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Employment staff learn more about corruption |02 October 2021

Employment staff learn more about corruption

Minister Francourt addressing the gathering (Photo: Jude Morel)

Staff from the employment department yesterday attended a training on the topic of corruption led by the Anti-Corruption Commission Seychelles (ACCS).

Six groups will benefit from this training taking place at Care House and will complete it on October 5.

The objective of this training session is to create awareness on what is corruption, its causes, effects and ways to prevent it and also to remind the staff of their roles and responsibilities as public servants.

The Ministry of Employment and Social Affairs is conducting such trainings for all its staff so that they can be informed about the risks and impacts of corruption and ways by which it can be prevented.

These trainings are being done in collaboration with ACCS.

May De Silva, Commissioner of ACCS, started the training by interacting with the management staff and told them how important their job is and how important it is not to indulge in corruption.

“We often speak about corruption here and corruption there without understanding what it entails. Corruption is dishonest behaviour by those in positions of power, such as managers or government officials. We cannot use government assets for even printing stuff for the church for example. It is important for government services to raise the standard and stay clean for the country to advance further,” noted Ms De Silva.

Minister for Employment and Social Affairs, Patricia Francourt, spoke about how important the job of each one at the employment department is. “As a department that is heavily service-oriented – from registration of jobseekers, mediating over workplace grievances, undertaking labour inspections, prosecuting cases of non-compliance to labour laws and processing applications for recruitment of non-Seychellois workers – it is crucial in the eyes of the public that we are not only seen but perceived to be impartial in our decisions and actions that we undertake on a daily basis.”

She acknowledged that sometimes the department is faced with difficult clients and critics. During these difficult situations, people are often tempted to turn a blind eye on established procedures and the laws in force. However, one important element to ensure effective fulfillment of our mandate is our obligation to ensure transparency and to tackle corruption.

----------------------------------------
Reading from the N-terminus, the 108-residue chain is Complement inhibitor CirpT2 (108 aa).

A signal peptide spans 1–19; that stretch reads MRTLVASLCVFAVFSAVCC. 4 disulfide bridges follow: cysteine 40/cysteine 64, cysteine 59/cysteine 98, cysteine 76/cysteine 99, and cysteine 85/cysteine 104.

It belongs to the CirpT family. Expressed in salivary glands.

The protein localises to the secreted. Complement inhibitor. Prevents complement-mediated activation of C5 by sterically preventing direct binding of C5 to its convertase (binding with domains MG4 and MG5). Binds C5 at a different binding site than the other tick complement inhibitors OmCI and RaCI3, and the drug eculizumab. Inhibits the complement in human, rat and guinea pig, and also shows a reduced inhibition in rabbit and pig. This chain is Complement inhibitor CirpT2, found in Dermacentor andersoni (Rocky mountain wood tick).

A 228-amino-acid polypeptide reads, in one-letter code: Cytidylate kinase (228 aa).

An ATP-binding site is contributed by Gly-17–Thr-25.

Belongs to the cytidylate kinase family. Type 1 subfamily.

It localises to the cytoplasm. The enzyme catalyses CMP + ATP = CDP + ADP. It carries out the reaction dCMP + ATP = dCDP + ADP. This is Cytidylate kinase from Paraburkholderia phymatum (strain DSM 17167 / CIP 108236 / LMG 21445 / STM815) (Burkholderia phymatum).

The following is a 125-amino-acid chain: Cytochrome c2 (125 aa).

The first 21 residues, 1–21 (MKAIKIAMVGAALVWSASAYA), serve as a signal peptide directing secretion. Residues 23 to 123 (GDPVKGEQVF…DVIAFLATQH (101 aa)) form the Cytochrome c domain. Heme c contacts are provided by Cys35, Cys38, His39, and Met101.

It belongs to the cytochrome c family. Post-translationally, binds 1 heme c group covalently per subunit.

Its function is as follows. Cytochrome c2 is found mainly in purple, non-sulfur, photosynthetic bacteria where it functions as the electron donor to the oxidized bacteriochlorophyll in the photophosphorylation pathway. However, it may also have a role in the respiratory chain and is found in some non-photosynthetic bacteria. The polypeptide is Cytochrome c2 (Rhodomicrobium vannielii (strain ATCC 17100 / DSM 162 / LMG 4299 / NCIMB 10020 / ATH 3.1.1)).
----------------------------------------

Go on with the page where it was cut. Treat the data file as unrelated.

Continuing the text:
Minister Francourt remarked that “while there have been allegations of corruption being practiced within the ministry, these have not been substantiated by tangible evidence. Nevertheless, it is vital that we take stock in order to preserve our good image. As far as we are concerned there is zero-tolerance on corruption and as such with the help of our colleagues from the ACCS once we have been properly informed we will ensure that it has no presence within our organisation”.

She reinforced that Transparency, Fairness, Accountability and Professionalism are the values that we should integrate in our daily work. By adopting anti-corruption practices, we give a fair and equal chance to all members of the public that we serve. It also allows us to accord the due respect warranted by our colleagues by adopting good practices at all levels.

The prevention and education manager at ACCS, Denis Joubert, also said that “researches claim that corruption has a significant and robust negative effect on labour supply, and propose that this is due to the fact that corruption reduces productivity, alters the tax burden and leads to an increase in economic activity in the informal sector at the expense of participation in the formal sector.

“The sessions we are conducting aim to promote social ethics and contribute to a more profound understanding of the threat posed by corruption to the rule of law, economic activity and social being. In addition to imparting knowledge on the phenomenon of corruption, the objective is for all employees to reflect on the moral dimension of their decisions and actions, in particular in the context of their professional responsibilities.”

The employment department is the last batch within the Ministry of Employment and Social Affairs to follow these trainings.


Vidya Gappy

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